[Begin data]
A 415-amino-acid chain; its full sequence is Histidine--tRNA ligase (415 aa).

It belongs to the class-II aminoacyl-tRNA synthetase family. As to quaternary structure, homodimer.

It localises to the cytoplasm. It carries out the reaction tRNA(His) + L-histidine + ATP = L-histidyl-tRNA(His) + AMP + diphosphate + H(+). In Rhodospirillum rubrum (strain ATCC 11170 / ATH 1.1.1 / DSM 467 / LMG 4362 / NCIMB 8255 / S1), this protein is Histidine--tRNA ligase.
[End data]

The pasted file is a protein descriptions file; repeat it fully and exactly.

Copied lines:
A 415-amino-acid chain; its full sequence is Histidine--tRNA ligase (415 aa).

It belongs to the class-II aminoacyl-tRNA synthetase family. As to quaternary structure, homodimer.

It localises to the cytoplasm. It carries out the reaction tRNA(His) + L-histidine + ATP = L-histidyl-tRNA(His) + AMP + diphosphate + H(+). In Rhodospirillum rubrum (strain ATCC 11170 / ATH 1.1.1 / DSM 467 / LMG 4362 / NCIMB 8255 / S1), this protein is Histidine--tRNA ligase.